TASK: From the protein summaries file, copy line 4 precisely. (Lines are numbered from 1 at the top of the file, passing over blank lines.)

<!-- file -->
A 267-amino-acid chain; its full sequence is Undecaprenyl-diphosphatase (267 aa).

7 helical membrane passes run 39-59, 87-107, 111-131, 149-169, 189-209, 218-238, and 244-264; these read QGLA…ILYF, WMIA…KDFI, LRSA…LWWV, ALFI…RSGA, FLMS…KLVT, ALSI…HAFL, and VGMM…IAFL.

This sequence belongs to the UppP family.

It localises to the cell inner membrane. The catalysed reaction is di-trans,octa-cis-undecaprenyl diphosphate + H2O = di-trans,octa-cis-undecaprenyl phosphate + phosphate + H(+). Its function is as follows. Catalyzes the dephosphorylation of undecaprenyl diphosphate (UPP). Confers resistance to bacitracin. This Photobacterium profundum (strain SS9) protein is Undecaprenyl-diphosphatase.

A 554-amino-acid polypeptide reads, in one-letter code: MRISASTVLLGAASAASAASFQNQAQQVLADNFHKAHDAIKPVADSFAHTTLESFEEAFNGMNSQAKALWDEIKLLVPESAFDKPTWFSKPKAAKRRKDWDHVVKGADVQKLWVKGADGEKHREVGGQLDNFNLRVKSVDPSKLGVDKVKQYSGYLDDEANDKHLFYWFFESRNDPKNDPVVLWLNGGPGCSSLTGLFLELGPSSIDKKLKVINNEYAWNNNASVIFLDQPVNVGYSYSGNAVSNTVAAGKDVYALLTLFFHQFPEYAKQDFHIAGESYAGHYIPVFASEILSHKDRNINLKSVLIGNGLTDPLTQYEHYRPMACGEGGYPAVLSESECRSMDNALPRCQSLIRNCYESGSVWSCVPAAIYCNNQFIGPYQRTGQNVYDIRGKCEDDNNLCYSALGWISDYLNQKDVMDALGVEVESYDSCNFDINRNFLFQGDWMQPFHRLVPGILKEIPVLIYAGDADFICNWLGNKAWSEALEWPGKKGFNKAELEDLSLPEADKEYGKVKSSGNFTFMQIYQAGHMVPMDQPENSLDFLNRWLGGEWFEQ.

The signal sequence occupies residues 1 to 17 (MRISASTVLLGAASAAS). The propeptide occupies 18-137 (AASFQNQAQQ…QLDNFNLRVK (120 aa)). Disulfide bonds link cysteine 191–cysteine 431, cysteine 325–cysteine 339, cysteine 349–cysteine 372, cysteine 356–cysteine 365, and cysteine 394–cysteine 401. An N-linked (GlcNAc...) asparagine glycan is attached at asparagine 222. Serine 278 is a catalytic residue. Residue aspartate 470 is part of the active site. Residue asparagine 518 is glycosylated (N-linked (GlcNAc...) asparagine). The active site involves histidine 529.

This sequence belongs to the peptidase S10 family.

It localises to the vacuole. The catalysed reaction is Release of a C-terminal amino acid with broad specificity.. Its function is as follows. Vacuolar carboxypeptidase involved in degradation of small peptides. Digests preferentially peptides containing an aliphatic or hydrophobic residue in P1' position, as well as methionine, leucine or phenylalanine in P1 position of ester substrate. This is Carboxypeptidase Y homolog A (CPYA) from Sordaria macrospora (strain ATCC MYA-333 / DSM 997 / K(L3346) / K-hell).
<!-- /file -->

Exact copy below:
It localises to the cell inner membrane. The catalysed reaction is di-trans,octa-cis-undecaprenyl diphosphate + H2O = di-trans,octa-cis-undecaprenyl phosphate + phosphate + H(+). Its function is as follows. Catalyzes the dephosphorylation of undecaprenyl diphosphate (UPP). Confers resistance to bacitracin. This Photobacterium profundum (strain SS9) protein is Undecaprenyl-diphosphatase.